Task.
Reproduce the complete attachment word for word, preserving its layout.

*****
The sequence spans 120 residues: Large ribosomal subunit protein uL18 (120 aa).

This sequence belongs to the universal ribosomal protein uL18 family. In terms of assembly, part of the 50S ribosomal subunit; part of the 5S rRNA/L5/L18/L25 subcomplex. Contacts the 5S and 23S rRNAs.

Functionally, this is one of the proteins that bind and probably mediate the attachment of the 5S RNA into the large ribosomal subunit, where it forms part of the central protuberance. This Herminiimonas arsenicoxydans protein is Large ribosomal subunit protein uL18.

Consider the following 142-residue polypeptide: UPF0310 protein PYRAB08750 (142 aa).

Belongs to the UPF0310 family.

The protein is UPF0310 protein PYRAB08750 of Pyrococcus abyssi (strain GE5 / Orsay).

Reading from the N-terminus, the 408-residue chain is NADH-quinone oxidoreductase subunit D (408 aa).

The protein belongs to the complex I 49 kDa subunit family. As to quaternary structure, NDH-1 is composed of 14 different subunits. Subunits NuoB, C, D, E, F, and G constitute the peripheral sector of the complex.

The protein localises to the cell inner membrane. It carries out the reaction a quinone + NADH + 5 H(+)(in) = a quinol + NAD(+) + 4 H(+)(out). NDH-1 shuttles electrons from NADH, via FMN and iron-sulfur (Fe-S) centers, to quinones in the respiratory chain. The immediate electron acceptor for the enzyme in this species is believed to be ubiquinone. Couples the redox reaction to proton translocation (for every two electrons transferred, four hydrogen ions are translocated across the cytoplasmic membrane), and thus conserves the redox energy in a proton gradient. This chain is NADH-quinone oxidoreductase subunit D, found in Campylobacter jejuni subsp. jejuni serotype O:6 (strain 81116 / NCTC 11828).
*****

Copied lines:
The sequence spans 120 residues: Large ribosomal subunit protein uL18 (120 aa).

This sequence belongs to the universal ribosomal protein uL18 family. In terms of assembly, part of the 50S ribosomal subunit; part of the 5S rRNA/L5/L18/L25 subcomplex. Contacts the 5S and 23S rRNAs.

Functionally, this is one of the proteins that bind and probably mediate the attachment of the 5S RNA into the large ribosomal subunit, where it forms part of the central protuberance. This Herminiimonas arsenicoxydans protein is Large ribosomal subunit protein uL18.

Consider the following 142-residue polypeptide: UPF0310 protein PYRAB08750 (142 aa).

Belongs to the UPF0310 family.

The protein is UPF0310 protein PYRAB08750 of Pyrococcus abyssi (strain GE5 / Orsay).

Reading from the N-terminus, the 408-residue chain is NADH-quinone oxidoreductase subunit D (408 aa).

The protein belongs to the complex I 49 kDa subunit family. As to quaternary structure, NDH-1 is composed of 14 different subunits. Subunits NuoB, C, D, E, F, and G constitute the peripheral sector of the complex.

The protein localises to the cell inner membrane. It carries out the reaction a quinone + NADH + 5 H(+)(in) = a quinol + NAD(+) + 4 H(+)(out). NDH-1 shuttles electrons from NADH, via FMN and iron-sulfur (Fe-S) centers, to quinones in the respiratory chain. The immediate electron acceptor for the enzyme in this species is believed to be ubiquinone. Couples the redox reaction to proton translocation (for every two electrons transferred, four hydrogen ions are translocated across the cytoplasmic membrane), and thus conserves the redox energy in a proton gradient. This chain is NADH-quinone oxidoreductase subunit D, found in Campylobacter jejuni subsp. jejuni serotype O:6 (strain 81116 / NCTC 11828).